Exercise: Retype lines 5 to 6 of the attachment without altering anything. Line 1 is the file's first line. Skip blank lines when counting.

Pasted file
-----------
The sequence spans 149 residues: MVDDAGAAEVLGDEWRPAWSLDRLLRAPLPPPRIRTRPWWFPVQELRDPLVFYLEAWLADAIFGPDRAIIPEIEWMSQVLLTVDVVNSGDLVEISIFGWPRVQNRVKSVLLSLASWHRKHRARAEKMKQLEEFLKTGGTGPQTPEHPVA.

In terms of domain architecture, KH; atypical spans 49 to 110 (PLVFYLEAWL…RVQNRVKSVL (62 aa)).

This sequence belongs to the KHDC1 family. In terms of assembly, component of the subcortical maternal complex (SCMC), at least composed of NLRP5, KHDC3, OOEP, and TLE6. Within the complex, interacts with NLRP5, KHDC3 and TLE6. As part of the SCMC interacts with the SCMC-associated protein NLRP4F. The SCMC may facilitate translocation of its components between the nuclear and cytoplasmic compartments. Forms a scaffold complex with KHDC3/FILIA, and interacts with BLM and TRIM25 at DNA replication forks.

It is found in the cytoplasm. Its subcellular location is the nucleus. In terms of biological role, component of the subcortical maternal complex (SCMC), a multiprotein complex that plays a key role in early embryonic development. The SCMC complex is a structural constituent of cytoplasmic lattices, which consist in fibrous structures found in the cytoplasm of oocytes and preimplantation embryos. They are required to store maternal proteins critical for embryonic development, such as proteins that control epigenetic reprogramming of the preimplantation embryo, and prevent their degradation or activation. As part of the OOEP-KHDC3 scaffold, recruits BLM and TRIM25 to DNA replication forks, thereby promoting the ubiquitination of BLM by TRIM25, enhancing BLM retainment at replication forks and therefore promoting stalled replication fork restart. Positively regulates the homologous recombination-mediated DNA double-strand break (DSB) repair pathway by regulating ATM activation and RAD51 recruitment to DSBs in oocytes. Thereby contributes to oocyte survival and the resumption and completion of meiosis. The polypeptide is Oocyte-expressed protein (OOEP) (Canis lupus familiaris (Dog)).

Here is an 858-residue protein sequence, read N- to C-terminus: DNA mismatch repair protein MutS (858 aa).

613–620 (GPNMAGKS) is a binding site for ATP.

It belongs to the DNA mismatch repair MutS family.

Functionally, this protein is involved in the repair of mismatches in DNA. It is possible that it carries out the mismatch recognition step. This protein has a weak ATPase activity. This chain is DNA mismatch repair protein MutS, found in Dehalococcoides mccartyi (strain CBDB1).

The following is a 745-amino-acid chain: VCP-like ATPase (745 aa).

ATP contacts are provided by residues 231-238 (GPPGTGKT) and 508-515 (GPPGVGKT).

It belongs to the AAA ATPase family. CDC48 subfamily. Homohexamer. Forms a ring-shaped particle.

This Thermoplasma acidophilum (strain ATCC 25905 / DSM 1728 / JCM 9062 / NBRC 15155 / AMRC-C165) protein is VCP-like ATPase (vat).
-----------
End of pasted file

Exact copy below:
Here is an 858-residue protein sequence, read N- to C-terminus: DNA mismatch repair protein MutS (858 aa).

613–620 (GPNMAGKS) is a binding site for ATP.